I really started working with web technology while I was at University. In early 1996 I was introduced to Netscape(?) and I started creating web pages. It was when my Communications professors approached me to build web pages for them that I knew things were really changing. It was an upheaval of the traditional power structure. Normally students want help from professors, suddenly these same professors were coming to me for help with their work. I went onto to create web pages for my professors, to promote and sell books, and the university.

In 1998 I created Spark-online.com, an online magazine exploring electronic consciousness and digital philosophy. It grew pretty big and we were using content management systems before blogging which required us to build new HTML pages every month. 11 years later my life is a continuation of those explorations and the addition of more. I am publishing online and speaking live exploring how we are changing and how the medium is changing.


On Blogging...
When blogging first started it was for everything [pictures, videos, discussions]. Now each of these media has their own tools outside the blog [flickr, YouTube, Twitter/Facebook]. People are no longer blogging every day; comments on blogs aren’t the place for discussions they once were. One great new tool [Disqus] aggregates tweets about a particular post and then includes a link or embeds those tweets into the blog in the comments section.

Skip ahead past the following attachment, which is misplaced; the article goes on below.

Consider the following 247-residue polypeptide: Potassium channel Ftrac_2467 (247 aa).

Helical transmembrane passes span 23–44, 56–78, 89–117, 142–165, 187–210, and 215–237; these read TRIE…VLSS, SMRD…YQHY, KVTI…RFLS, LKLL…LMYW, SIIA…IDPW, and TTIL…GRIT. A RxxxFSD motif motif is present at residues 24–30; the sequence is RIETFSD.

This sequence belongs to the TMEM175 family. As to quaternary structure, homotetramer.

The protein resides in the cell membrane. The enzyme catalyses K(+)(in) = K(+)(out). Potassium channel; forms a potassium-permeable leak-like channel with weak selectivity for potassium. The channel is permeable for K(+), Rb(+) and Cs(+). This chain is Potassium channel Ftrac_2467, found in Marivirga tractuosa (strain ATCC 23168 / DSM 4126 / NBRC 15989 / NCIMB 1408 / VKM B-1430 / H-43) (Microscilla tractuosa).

Now, instead of writing a blog post after an event I can tweet from the event, post photos and video directly to the web in real time and the day after the event I can do a blog post. I can use tweets from others about the event, embed some of the photos or videos I posted the day before into the post. I feel like we are moving from a web of pages to a web of streams. These streams allow us to aggregate our presence into one central place.